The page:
Donald Trump entered this debate threatening to unload every bit of malicious allegations and rumours on Hillary Clinton. And he did.

Accusations of Bill Clinton's sexual impropriety? Check. Her work as a public defender representing a rapist? Yup. He even tied it up in a bow by remarking that his Democratic opponent should be in jail.

Mrs Clinton said she would take the high road, but she did get in her shots as well, saying the illicit video of Mr Trump's lewd comments showed who he really is.

And then, after that nuclear exchange, the debate chugged along - with Mr Trump often gaining the upper hand. If his weakness is policy knowledge, there were few opportunities where his shortcoming were exposed.

Instead, there was plenty of time for Mrs Clinton to offer a yet another muddled answer on her email server and essentially confirm that the Wikileaks hacked speech excerpts are accurate. Mr Trump offered word salads in answers about healthcare reform and Syria policy. If anything, from there the debate was a draw.

With Mrs Clinton ahead right now, a draw will probably suit her just fine. But it wasn't the knock-out blow her supporters probably hoped for.

What else came up at debate?

 

Mr Trump said he had not paid federal income tax in 18 years because he knew the tax code well

He constantly complained to the moderators that he was not getting fair treatment

On Syria, Mrs Clinton said she would not advocate the use of US ground forces

She promised that no-one making less than $250,000 will pay higher taxes but richer people will

Mr Trump also admitted he and running mate Mike Pence disagreed about use of force in Syria

But he refused to answer when moderator Martha Raddatz pressed him for a military strategy

Mrs Clinton also defended controversial remarks she made in a private speech that was made public in leaked emails on Saturday.

The transcript had revealed she said a politician has a public and private position, but at the debate she said she had watched a film about Abraham Lincoln and was referring only to what he had done.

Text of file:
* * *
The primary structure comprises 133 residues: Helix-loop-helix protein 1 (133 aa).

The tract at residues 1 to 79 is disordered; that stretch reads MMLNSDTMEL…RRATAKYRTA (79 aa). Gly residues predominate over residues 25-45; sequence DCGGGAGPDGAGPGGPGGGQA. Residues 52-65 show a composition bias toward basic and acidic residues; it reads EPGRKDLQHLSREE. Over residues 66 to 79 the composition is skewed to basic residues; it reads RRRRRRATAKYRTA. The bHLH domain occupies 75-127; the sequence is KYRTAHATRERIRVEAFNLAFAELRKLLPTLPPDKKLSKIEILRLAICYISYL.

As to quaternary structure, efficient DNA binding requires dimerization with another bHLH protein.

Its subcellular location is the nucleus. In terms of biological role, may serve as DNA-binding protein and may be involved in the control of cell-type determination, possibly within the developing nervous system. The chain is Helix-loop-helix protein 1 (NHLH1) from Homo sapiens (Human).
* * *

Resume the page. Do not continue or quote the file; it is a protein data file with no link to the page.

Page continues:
So who are the women?

Mr Trump appeared with Paula Jones, a former Arkansas state employee who settled a sexual harassment suit against Mr Clinton for $850,000 in 1999 with no admission of guilt.

Juanita Broaddrick, who claimed Mr Clinton raped her in a hotel room in 1978, also appeared with Mr Trump.

Mr Clinton has denied the claim through his lawyer and no charges have ever been brought against him.

The third woman was Kathleen Willey, a former White House aide who said Mr Clinton groped her in his office in 1993, but had previously said it never happened.

Mr Clinton has also denied this claim.

 

Donald Trump, centre, sits with, from right, Paula Jones, Kathy Shelton, Juanita Broaddrick, and Kathleen Willey

Kathy Shelton, a fourth woman who spoke, encountered Mrs Clinton in a criminal case when she was 12 years old.

Early in Mrs Clinton's legal career, she was appointed to defend Ms Shelton's rapist, despite objections, and had his sentence reduced to a lesser charge.

Years later, an audio tape emerged of Mrs Clinton speaking with a reporter, in which she can be heard laughing about the case.

During one instance, she laughed after explaining that her client had passed a lie detector test, which convinced her to never trust them again.